I attended a two room country school in upstate New York, walking two miles each way on a narrow-shouldered road. Being young and completely uncivilized, I stopped on the road’s edge, lifted my skirt and let it rip whenever I had to pee. I squatted and waved as cars passed and thought nothing of it. But one day, a friend of my parents drove past and reported me for bad conduct. I was instructed to use the bathroom at school before heading home and never to pee alongside the road again.
I was confused. I didn’t have to go at school. I had to go halfway home along the road. How could I regulate that? I tried skipping my bathroom recess break.
Minutes before school let out I raised my hand to use the bathroom. In those days you had to indicate exactly what you planned to do in the restroom before you were excused. One finger raised, in view of the entire class, meant you had to pee. Two fingers raised, meant you had to poop. I raised one finger and Mrs. Rathborn, (who lived up to her name by being full of wrath) told me that I could wait. But I definitely could not, so I did the only thing I could do and peed in my seat. When the bell rang I ran out the door, making it half way home before being summoned back. “Mrs. Rathborn wants to see you,” a school chum yelled. “You’re in big trouble and have to go back.”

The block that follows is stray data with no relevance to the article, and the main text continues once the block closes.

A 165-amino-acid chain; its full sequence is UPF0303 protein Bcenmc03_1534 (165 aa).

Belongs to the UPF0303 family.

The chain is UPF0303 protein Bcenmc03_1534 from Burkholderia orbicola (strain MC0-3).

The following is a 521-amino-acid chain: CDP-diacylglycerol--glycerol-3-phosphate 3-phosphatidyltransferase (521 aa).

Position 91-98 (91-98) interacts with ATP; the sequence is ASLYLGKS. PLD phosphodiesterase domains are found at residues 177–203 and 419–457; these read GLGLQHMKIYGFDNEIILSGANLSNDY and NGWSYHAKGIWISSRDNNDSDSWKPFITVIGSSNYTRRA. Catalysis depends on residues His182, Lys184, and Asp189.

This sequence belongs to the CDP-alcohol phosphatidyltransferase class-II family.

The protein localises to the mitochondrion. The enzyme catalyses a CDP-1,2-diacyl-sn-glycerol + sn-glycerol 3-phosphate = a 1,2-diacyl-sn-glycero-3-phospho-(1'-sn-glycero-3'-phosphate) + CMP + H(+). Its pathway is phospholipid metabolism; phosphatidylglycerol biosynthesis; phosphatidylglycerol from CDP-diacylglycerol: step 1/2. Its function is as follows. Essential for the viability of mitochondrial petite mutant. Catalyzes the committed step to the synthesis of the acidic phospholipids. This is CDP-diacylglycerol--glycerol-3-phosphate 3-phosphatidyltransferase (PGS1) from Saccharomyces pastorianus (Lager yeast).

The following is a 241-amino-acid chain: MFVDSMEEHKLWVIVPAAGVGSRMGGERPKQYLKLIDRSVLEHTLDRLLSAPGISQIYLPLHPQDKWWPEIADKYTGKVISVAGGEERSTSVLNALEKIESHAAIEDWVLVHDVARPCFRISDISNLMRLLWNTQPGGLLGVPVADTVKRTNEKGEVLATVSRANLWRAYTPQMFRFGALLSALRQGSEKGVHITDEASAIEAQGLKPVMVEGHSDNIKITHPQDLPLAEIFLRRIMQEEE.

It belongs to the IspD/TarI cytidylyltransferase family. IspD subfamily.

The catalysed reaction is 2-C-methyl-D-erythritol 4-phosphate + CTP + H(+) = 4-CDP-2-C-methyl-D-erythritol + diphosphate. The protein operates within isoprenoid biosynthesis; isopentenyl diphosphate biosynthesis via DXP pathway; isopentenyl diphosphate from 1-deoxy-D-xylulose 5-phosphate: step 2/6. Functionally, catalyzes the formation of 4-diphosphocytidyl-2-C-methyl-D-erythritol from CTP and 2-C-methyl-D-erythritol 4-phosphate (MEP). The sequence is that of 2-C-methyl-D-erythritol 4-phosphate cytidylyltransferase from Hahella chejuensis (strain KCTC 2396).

Mrs. Rathborn towered over my chair, arms folded above her ample chest, gawking at the small lake that filled the carved wooden indent where a butt was supposed to be. “What is this?” I hated it when people asked questions they already knew the answers to. We both took a moment to stare at the lake. “I had to go and you told me I couldn’t.”
She glared at my wet skirt, then dispatched me to the girls’ room to retrieve copious amounts of towels. “If you ever have to go that bad again,” she said, watching me clean it up, “just excuse yourself and go to the girls’ room.”
Easy for her to say, a person didn’t just do what they needed to do with Mrs. Rathborn hovering.